Review: Canary Square

Remaking a popular spot in Jamaica Plain
By ROBERT NADEAU  |  January 12, 2011
2.0 2.0 Stars

01142011_CSJerk
GENERIC CANARIES Like a lot of the items on the Canary Square menu, these jerk chicken wings are good, but not outstanding.

Where are the canaries? There are no canaries here. This gastropub is on Jamaica Plain's William E. Canary Square, marked with a sign few read in memory of Corporal Canary, who died in World War I. The attempt at localization has two weaknesses. First, it doesn't really cover up the generic quality of this restaurant, which is part of a small chain including Coda and Common Ground; second, it doesn't erase memories of what was previously here: the Alchemist, which had strong ties to the community and had become a neighborhood meeting place and music venue, in its semi-Gothic way. The new owners have opened up the space to a single room and stripped back to bare brick and ceiling beams (spray-painted black so we know it is a gastropub). They have, on the whole, greatly upgraded the bar and beer programs, and somewhat improved the food, although the Alchemist was serviceable enough. They announced music, but there isn't room for a stage.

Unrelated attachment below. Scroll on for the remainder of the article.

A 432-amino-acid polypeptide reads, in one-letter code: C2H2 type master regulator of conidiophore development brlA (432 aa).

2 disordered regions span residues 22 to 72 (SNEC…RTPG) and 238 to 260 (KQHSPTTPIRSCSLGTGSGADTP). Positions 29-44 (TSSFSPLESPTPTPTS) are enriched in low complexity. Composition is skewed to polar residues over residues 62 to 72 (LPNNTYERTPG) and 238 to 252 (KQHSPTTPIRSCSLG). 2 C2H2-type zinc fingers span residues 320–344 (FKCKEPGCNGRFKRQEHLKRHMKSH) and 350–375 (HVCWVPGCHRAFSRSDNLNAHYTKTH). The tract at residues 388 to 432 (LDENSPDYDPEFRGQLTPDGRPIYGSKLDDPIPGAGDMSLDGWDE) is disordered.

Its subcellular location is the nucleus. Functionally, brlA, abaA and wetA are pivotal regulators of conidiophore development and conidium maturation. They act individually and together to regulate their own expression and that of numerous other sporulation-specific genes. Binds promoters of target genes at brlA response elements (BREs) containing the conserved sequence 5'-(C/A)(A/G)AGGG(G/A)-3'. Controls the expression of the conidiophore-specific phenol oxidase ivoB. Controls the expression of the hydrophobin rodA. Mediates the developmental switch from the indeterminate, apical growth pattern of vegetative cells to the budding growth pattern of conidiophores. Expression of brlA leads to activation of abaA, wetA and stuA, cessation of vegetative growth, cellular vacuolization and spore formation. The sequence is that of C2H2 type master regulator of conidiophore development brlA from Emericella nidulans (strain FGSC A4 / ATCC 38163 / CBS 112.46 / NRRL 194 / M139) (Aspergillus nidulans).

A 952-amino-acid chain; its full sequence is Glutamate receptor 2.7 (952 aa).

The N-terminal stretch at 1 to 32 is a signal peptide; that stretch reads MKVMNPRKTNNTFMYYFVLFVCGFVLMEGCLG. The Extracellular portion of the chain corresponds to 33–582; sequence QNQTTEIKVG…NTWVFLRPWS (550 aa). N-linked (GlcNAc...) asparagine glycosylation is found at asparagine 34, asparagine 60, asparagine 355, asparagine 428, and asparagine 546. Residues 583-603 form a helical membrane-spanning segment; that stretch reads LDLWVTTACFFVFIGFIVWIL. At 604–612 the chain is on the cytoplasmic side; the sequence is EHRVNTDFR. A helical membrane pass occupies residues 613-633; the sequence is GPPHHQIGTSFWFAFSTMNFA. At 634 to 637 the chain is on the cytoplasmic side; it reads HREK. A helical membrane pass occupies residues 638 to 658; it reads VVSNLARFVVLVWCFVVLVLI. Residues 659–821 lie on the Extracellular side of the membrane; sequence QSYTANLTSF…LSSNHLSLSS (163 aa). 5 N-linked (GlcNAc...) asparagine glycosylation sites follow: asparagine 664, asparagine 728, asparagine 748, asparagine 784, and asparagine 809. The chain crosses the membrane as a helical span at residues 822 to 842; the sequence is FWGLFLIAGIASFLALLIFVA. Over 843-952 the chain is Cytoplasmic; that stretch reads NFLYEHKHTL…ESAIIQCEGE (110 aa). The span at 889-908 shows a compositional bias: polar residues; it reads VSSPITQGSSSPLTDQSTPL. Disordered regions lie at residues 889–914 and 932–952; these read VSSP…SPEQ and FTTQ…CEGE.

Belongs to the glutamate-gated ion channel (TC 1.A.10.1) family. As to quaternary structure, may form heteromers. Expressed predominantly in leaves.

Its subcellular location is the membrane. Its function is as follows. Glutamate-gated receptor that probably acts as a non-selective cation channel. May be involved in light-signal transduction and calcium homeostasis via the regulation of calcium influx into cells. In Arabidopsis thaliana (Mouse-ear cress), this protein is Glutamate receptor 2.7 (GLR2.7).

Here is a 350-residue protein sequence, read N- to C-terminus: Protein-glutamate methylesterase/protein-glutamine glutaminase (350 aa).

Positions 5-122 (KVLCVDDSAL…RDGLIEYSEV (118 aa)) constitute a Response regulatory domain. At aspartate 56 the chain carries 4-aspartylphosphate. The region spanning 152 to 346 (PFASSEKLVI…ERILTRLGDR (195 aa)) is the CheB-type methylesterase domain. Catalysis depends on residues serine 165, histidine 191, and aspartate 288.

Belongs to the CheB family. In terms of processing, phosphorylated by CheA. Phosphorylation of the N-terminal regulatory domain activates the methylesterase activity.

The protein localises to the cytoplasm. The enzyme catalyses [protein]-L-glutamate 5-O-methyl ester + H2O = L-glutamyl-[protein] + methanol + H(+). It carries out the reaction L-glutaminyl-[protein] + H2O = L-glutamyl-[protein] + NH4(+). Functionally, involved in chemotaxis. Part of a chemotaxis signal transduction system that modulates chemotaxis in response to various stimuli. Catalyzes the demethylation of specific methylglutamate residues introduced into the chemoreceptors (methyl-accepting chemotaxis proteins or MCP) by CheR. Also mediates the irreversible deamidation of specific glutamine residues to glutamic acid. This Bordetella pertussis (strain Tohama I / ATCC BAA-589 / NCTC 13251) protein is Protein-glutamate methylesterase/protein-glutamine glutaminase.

There also isn't bread. The high price of wheat has reached the restaurant universe. Canary Square cleverly offers house-made bread-and-butter pickles instead of bread and butter. They are crisp and sweet-sour, and dissolve any grudge about starch (which is restored among the entrées by a generous use of whipped potatoes, as at Coda).

Appetizers run large and, with drinks, may make a meal for some people. Jerk chicken wings ($8) are eight segments with grill marks and invisible hot sauce (though not the allspice I associate with jerk), served with a cup of lime yogurt for cooling them off. Ale-steamed mussels ($10) are plump winter mussels served with steak fries and mayonnaise, as they might be in Paris. They could cook off the alcohol in the ale a little at the end, but the onion-ale-mussel broth makes good soup and nags a little for bread. Atlantic salt cod fritters ($8) are puffed up like Rhode Island clam fritters, with too much breadstuff per bit of salt cod. Excellent frying, though, so this could be adjusted.

The salad of local apple and arugula ($9) is compromised by the choice of red delicious apple, but saved by excellent toasted walnuts and local goat cheese, and plenty of (for the moment) winter arugula. A simple greens salad ($7) has a little more of the goat cheese, and both have real vinaigrette dressings.

The "chef's selection of charcuterie" ($14) aims too high, although the pâté with embedded rillettes and head cheese is very good. The rillettes by themselves, served under fat in a shot glass, are too lean — the idea of this Quebec specialty is to cook pork slowly in fat (like uncured confit duck) and include some of the lard for flavor. Duck prosciutto, though popular, is here too salty and/or cut too thick. The trimmings of toasted baguette, mustard sauce, pickled onions, and such are fine. But I would have the chef focus on conventional pâté and terrines.

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